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Best in Class

Our Verdict

The Galaxy Watch is Samsung's most refined smartwatch due to its helpful fitness tracking and four-day battery life – if you opt for the larger 46mm size that we liked and recommend. All of this is packaged inside a sophisticated-looking circular silver-and-black smartwatch that has a rotating bezel for effortless menu navigation. Be warned, third-party apps are lacking and its iOS support is limited if you're using an iPhone. This is best for Samsung fans.

For

  • Impressive four-day battery life
  • Great core smartwatch software
  • Rotating bezel cycles through UI
  • Looks like a real wrist watch

Against

  • Proprietary wireless charger
  • Bixby proven to be terrible again
  • No Google Maps, WhatsApp, FB Messenger

Update: The Samsung Galaxy Watch has edged out the Apple Watch 3 to claim the title of TechRadar's best smartwatch in the world.

The Samsung Galaxy Watch is one of the most refined smartwatches you can buy today, with an aesthetically pleasing design, cohesive user interface and, importantly, four-day battery life.

It’s everything the Apple Watch 3 is not – for better and worse. Let's start with what's better. The Galaxy Watch looks and feels like a high-end wrist watch, with a circular stainless steel case and decorative bezel. It’s both stylish and functional because, like the previous Gear S3, the bezel rotates to cycle through its various on-screen menus.

This is the most satisfying way to navigate a smartwatch. Your fingers won’t cover up the watch’s small, hard-to-accurately-target touchscreen (an issue with any smartwatch), and it’s an idea exclusive to Samsung’s newer watches. 

You won’t find rotating bezels supported by Google’s Wear OS, while Apple’s watchOS uses a less intuitive rotating digital crown button on the side. This is one of two reasons why the Galaxy Watch runs Samsung’s Tizen software, not Wear OS.

To see the Samsung Galaxy Watch in action, watch our hands-on video below:

The other reason for the Tizen operating system is battery life. We found that the larger 46mm Galaxy Watch lasted a solid four days with normal use, during which we checked messages, fetched constant notifications, tracked workouts, played Spotify, and talked to Bixby, Samsung’s mostly terrible AI. Samsung says the smaller 42mm Galaxy Watch lasts three days.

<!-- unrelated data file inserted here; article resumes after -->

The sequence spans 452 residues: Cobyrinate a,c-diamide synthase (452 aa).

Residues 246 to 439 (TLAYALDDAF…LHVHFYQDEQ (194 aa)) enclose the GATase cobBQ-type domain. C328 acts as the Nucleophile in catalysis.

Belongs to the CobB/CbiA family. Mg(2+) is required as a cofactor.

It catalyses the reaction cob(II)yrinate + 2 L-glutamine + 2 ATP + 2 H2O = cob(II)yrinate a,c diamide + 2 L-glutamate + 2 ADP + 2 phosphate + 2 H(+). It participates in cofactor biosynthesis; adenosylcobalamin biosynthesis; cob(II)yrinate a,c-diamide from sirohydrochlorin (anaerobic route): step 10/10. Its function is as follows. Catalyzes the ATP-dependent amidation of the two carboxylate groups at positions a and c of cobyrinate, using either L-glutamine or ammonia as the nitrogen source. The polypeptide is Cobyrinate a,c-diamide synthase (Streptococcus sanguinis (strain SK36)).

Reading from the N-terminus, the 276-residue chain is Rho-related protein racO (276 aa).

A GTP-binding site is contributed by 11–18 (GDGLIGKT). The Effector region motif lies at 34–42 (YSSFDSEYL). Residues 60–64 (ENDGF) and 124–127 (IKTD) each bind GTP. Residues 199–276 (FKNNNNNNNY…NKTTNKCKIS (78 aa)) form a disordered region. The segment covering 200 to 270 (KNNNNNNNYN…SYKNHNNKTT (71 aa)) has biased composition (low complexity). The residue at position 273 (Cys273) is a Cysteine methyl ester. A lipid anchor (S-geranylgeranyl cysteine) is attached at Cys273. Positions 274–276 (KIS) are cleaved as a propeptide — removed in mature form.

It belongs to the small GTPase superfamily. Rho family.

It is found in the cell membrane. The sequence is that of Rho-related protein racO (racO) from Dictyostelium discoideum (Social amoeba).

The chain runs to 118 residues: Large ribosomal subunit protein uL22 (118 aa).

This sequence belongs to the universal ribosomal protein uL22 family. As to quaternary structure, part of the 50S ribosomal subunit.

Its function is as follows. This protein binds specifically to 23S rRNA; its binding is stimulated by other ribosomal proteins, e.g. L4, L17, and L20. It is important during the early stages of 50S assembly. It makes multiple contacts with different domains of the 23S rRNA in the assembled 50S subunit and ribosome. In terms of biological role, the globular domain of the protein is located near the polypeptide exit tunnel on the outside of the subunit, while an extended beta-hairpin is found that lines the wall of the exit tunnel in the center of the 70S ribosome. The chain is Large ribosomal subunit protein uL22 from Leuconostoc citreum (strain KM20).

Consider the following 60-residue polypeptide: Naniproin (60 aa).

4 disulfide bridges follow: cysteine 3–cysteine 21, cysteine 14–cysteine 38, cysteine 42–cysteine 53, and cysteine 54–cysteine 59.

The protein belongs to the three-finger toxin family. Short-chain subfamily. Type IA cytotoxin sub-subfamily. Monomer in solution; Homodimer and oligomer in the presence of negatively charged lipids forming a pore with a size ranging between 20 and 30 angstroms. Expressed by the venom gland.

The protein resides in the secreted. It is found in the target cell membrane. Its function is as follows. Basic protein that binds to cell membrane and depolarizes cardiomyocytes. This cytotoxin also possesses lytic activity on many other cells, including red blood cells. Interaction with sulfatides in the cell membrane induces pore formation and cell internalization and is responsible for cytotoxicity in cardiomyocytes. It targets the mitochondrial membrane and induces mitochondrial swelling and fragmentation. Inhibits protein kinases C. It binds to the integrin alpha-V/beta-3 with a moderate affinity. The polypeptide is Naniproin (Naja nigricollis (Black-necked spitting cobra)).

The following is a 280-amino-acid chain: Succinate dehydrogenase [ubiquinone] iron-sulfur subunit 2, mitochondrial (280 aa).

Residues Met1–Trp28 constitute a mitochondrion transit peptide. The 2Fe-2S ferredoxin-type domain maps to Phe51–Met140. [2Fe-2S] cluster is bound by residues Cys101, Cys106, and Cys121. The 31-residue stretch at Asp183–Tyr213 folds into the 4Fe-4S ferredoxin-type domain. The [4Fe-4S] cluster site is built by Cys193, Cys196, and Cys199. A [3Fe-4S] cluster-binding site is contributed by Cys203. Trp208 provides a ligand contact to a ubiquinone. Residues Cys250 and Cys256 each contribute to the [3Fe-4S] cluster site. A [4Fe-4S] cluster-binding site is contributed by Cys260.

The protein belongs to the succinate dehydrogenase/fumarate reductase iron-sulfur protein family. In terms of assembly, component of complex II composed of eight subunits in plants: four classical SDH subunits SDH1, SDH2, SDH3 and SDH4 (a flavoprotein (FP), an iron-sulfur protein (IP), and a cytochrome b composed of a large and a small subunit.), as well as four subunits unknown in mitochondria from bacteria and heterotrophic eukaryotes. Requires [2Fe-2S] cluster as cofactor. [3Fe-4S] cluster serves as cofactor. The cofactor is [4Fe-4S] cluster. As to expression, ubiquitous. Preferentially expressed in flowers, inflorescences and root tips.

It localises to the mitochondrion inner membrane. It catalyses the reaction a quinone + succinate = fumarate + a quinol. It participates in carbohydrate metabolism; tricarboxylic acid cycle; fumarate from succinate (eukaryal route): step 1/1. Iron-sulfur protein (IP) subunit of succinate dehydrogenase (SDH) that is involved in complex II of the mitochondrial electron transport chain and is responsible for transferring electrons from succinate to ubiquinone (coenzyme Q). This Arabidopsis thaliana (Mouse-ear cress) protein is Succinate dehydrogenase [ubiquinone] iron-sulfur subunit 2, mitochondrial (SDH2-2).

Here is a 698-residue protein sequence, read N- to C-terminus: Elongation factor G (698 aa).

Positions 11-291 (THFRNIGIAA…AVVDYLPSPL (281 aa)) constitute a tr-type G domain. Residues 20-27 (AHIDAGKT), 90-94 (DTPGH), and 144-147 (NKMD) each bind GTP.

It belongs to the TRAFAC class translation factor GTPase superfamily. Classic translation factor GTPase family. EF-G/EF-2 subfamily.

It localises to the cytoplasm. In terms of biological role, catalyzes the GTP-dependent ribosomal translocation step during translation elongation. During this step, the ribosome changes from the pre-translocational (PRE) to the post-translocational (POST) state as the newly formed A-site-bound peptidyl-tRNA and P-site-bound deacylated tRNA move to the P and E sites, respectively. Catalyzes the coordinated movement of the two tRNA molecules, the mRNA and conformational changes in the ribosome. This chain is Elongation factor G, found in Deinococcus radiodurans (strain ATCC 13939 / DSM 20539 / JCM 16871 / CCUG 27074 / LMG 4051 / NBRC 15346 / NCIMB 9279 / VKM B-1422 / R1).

The big difference between the Galaxy Watch and the Gear S3, besides an extra day of battery, is that it’s more fitness-focused, thanks to additional sensors and a revamped Samsung Health app. It auto-detects six of (an expanded) 39 exercises – and still helpfully nudges you when you’re too sedentary, and it has a fairly accurate sleep tracker. It’s also now waterproof down to 50 meters, matching the Gear S3 Sport 5ATM rating in a more adult design.

The Galaxy Watch does inherit problems from previous Gear watches, however – and what's bad is almost all software-related. Samsung’s core apps are polished, sure, but the Galaxy Apps store lacks critical third-party apps, notably Google Maps, Facebook Messenger, and WhatsApp. The Bixby voice assistant is here, but it’s no better than S Voice at understanding us, and Samsung Pay doesn’t use Magnetic Secure Transmission (MST) despite the fact the Gear S3 did.

The Samsung Galaxy Watch is very much the Samsung Gear S4 that never was. It’s an iterative update, one that adds fitness software, new sensors, and extra waterproofing to everything we liked in the Gear S3 Classic and Gear S3 Frontier a year and a half ago. 

It’s a big, but sophisticated-looking smartwatch in two sizes that ends up being great to wear for notifications and exercise – if you don’t want the best Garmin watch for super-serious fitness tracking. Those are key reasons a lot of people we talk to wear a smartwatch: notifications, fitness, and light app usage. Anyone who wants something more out of the Galaxy Watch is measuring Samsung’s best up against a smartwatch that won’t exist until 2019 or 2020.

Samsung Galaxy Watch release date and price

  • Launched on August 24 in the US and September 6 in the UK
  • 42mm Rose Gold or Midnight Black watch costs $329 / £279
  • 46mm Silver watch costs $349 / £299, less than Gear S3 at launch